I was at a party recently with several female friends/acquaintances from my neighborhood; we all live in comfortable homes in a HCOL area. The homes range in value from about $575K to $800K. All the women are in their late 50's to early 60's. One acquaintance made the comment in the course of conversation that "I'll be eating cat food in retirement anyway." It was said with a slight laugh, but it was out of context enough that it is obvious that it reflects some real concern. Based on past conversations with her, I am sure that she and her husband have a below-average income for the area (based on their professions) and I know that her 3 kids all have significant student loan debt.

I don't have any reason to think there was financial malfeasance on her husband's part, but it seems to be a case of general financial neglect and living above their means that may be attributable to both of them. And I know other couples in the area in the same age bracket who are now scrambling to put together a decent retirement. In most of these cases, there was no traumatic financial event (job loss, disability, spouse hiding spending, etc.), just a pair or two of rose-colored glasses that finally broke but maybe when it was too late to save their retirement.

It is sad and makes me want to find out where things went wrong (not that I'd ever ask). These are all couples that were able to afford nice homes in a very good school district at one point (and have lived in them for 20 years or more) and in almost all cases both husband and wife have at least a bachelor's degree. These are the families that have all the basic tools to succeed financially, but have not. Maybe their home equity will save them?

(Sorry that I got a bit off topic with the above, but I have been thinking about it a lot since the party.)
pennywise
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Re: Surprise financial disaster, severe debt $300K caused by brother-in-law - Please help!

Post by pennywise »

I have zero temptation to do anything unethical and she has zero reason to distrust me. I told her about this thread, and she said if I ever start asking to go on a vacation or begin buying extra stuff she'll start to get nervous (ha!). But that does not mean something can't happen down the road.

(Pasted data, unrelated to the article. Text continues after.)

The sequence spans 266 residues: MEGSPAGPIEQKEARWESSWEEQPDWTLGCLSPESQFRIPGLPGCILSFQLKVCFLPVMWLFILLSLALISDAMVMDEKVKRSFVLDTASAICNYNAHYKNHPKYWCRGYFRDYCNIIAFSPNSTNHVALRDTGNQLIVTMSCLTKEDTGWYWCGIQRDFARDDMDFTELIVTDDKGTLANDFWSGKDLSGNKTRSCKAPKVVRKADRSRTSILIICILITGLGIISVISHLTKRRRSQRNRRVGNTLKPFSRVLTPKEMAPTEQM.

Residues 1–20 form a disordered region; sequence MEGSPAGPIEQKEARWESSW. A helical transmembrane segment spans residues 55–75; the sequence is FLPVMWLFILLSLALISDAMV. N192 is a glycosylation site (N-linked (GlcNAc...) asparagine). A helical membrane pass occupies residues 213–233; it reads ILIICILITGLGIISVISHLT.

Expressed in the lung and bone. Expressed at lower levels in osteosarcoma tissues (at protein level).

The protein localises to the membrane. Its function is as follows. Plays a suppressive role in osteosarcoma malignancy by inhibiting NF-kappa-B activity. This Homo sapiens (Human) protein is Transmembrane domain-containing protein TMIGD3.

Your wife's thoughts really make no sense--what happens is that the partner with no clue about finances doesn't know ANYTHING about solo vacations, buying extra stuff etc until it's way too late and the financial damage is done, as is the case in this situation with the OP's sister.

I'm sure many of us know women who have blithely lived a life, especially as a partner to a high earner husband, with absolutely no clue about how the family money is managed, and who have been shocked and often placed in real financial straits when death or divorce occurs.

My warning situation was a friend whose husband was a doctor; she never worked other than as a receptionist prior to marriage, and after they married was a SAH wife and parent for the next 20+ years. Although he had to retire after a disabling medical condition he managed their investments till the crash, then worked as a health care 'consultant'. They lived in a top neighborhood in a multimillion dollar home, sent the kids to private school, drove luxury cars etc. And then one day he dropped dead of a heart attack at 50 YO and she found out she had not only no income but no savings, no investments and little ability to generate any....sold the fancy house, and at this point is living with her kids in her dad's house rent free. She just got laid off from her part time job as a receptionist that she managed to find. Nope, nobody should live his or more often HER life in ignorance of how the money is made, spent, saved and invested in the family!
Gufomel
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Re: Surprise financial disaster, severe debt $300K caused by brother-in-law - Please help!

Post by Gufomel »

pennywise wrote:
I have zero temptation to do anything unethical and she has zero reason to distrust me. I told her about this thread, and she said if I ever start asking to go on a vacation or begin buying extra stuff she'll start to get nervous (ha!). But that does not mean something can't happen down the road.
Your wife's thoughts really make no sense--what happens is that the partner with no clue about finances doesn't know ANYTHING about solo vacations, buying extra stuff etc until it's way too late and the financial damage is done, as is the case in this situation with the OP's sister.

I'm sure many of us know women who have blithely lived a life, especially as a partner to a high earner husband, with absolutely no clue about how the family money is managed, and who have been shocked and often placed in real financial straits when death or divorce occurs.